High Tibial Osteotomy Orthopedic surgery

High Tibial Osteotomy: A Guide for Orthopedic Surgeons

By João Albuquerque on August, 30 2019
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João Albuquerque

High Tibial Osteotomy it is not just “cutting of the bone”. We know that is not so simple, so we try to resume 5 important things to take into consideration when you suggest this procedure to a patient.

Not even all the patients can do an High Tibial Osteotomy

This kind of procedure is indicated for active younger patients with pain resulting from instability and malalignment. At least between 40 and 60 years old, not overweight and with pain only on one side of the knee.

Ensure patients symptoms are consistant with the diagnosis. Patellofemoral pain in a varus knee will not be improved by a High Tibial Osteotomy. Despite pain extended for a long time, they still have good knee mobility and arthritis only affects one side of the knee. One of the simply things to test if the patient is a good fit for an osteotomy, test if he is able to fully straighten the knee and bend it at least 90 degrees.

You can ask a patient to wear a leg brace that mimics the knee alignment after an osteotomy. This can help patients to assess whether the osteotomy knee will be beneficial.

This procedure has a long recovery (We’ll talk about it later), so it’s important to commit the patient with a long post-surgical physical therapy regimen and with preparation for the surgery.

How to prepare a patient for a High Tibial Osteotomy?

Some medical preparations are required for this procedure and others are just recommended. We select some of the most important, for you to inform the patient.

1– To improve knee range of motion and build strength before surgery, you must prescribe a physical therapy plan or ask the patient to exercise.

2There are some restrictions before the surgery. Two weeks before the surgery the patient must:

  • Stop taking Aspirin, any type of ibuprofen, and other medications that make it more difficult for blood to clot.
  • Stop taking Steroids and other medications that suppress the immune system. Steroids may increase the chance of post-surgical infection.
  • Stop smoking (that’s not the easy one), because of the nicotine effects. It slows the healing process and increases the risk of deep vein thrombosis, a potentially deadly blood clot in a deep vein, after surgery.

Verify that the patient is healthy enough for the surgery and anesthesia

As for other surgeries, patients with diabetes or other heart diseases may need medical clearance from a doctor, to validate their medical condition.

It is important to talk with the patient about these recommendations. As we said before, the patient needs to commit with your plan and restrictions before and after the surgery to improve the success rate and to reduce the risks.

When you suggest this procedure to a patient, there’s a question he always makes:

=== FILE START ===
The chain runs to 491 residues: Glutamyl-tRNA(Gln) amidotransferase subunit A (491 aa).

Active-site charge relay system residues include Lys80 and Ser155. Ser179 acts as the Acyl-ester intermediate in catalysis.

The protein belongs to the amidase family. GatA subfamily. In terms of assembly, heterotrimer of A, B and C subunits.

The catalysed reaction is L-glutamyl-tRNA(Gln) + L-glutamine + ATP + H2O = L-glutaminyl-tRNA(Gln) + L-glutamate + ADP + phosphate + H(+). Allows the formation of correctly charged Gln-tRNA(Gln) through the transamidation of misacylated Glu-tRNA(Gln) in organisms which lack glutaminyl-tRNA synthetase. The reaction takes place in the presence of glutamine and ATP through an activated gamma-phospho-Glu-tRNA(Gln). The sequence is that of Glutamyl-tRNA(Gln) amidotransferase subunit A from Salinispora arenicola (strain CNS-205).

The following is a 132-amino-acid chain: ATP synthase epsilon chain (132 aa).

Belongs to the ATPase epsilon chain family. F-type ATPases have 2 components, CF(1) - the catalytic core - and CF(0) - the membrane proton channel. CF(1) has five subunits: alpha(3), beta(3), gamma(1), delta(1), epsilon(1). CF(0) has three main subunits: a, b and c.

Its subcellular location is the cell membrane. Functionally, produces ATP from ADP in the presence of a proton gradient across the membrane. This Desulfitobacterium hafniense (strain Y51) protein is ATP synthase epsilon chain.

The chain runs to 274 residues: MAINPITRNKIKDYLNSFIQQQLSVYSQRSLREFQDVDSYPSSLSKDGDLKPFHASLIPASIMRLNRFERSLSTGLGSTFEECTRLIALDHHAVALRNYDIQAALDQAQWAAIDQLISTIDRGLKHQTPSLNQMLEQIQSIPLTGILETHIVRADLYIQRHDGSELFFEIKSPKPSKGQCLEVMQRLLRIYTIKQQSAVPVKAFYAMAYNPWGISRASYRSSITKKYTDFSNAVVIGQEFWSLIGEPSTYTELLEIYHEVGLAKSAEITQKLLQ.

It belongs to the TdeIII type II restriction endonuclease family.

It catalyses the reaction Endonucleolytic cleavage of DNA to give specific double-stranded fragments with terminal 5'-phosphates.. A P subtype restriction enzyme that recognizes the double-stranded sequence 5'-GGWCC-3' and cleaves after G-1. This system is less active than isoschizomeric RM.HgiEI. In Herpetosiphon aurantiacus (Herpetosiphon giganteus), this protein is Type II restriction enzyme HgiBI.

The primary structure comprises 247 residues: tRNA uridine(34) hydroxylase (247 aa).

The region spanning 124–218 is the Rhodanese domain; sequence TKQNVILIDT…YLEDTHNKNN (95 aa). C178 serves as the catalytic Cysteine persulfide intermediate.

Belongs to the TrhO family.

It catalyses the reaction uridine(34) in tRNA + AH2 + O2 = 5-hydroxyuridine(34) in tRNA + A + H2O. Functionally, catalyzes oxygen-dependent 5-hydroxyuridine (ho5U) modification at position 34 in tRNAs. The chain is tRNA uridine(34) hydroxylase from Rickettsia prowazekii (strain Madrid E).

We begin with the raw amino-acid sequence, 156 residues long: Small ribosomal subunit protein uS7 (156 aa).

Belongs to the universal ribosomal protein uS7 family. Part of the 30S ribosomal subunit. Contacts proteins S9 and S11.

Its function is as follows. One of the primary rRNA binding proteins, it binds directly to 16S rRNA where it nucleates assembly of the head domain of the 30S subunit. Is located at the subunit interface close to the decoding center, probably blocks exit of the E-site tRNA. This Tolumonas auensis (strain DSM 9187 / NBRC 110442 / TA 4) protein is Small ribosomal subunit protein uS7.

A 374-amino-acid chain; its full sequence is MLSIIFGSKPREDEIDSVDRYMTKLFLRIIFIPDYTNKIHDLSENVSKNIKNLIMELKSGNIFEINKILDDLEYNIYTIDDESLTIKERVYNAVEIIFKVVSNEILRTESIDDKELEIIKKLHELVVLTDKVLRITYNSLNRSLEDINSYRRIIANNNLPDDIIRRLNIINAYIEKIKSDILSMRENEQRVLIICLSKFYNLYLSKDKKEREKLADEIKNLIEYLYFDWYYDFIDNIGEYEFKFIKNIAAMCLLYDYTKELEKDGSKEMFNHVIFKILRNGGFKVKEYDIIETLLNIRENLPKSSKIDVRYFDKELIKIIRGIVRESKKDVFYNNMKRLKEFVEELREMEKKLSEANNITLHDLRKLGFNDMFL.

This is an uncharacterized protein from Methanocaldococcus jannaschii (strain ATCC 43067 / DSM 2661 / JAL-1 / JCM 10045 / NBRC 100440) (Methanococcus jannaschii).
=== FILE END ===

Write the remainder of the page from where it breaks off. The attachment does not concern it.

What is the success rate of an High Tibial Osteotomy?

The first thing you need to mention is that the goal of this procedure is to allow them to walk without discomfort, not to allow them to return to sports competition. The success rate of this practice is 91% at 5 years and 80% at 10 years. The benefits typically fade after 8 to 10 years. High Tibial Osteotomy generally is indicated to prolong the time before a knee replacement is necessary.

Besides the success rate of an HTO, there are some risks to take into consideration:

  • Injury of the peroneal nerve can occur if the cast, brace or bandages are too constricting, putting the back of the knee under pressure for a long time. Sensory loss is one of the symptoms, but most patients recover without any permanent functional disability.
  • During surgery, there’s less than 1% chance of blood vessels injury around the knee.
  • Delayed or non-union of the osteotomy site may occur in 2 to 4% of cases. In these cases, another surgery is required to get the bone to heal properly.
  • On an HTO, there can be complications involving the muscles, ligaments, and tendons that surround and support the joint.

Every patient needs to be informed about the risks of this procedure, besides the high success rate. There are some risks on every surgery, but with better preparation and with the commitment of the patient, it’s possible to reduce the risks. That’s what we’ll talk about next.

How to reduce the risks of an High Tibial Osteotomy?

Even the less experienced surgeon can lower the chances of complications. In this guide, we already approached some of the ways to reduce post-operative complications.

1- Carefully select the patients for an HTO.

On the first chapter of this article, we talked about that. Some characteristics and procedures to test if this surgery is the best option.

2- Prepare the patients for an HTO.

That’s not so complicated as that. The minor things can help to increase the success and to reduce the recovery time, even before the surgery.

3- Plan an HTO with accurate information.

Nowadays, technology is available to support orthopedic surgeons on the surgery planning process. PeekMed is a powerful 3D pre-operative planning system for orthopedic surgeons. With this system, you get more visual and accurate information. Using a CT scan or an MRI (that you can easily upload to the system), you know the exact osteotomy location and wedge dimension and perform deformity correction automatically. The planning result is shown in high detail, including measurements and implants, as you can see on the video below.

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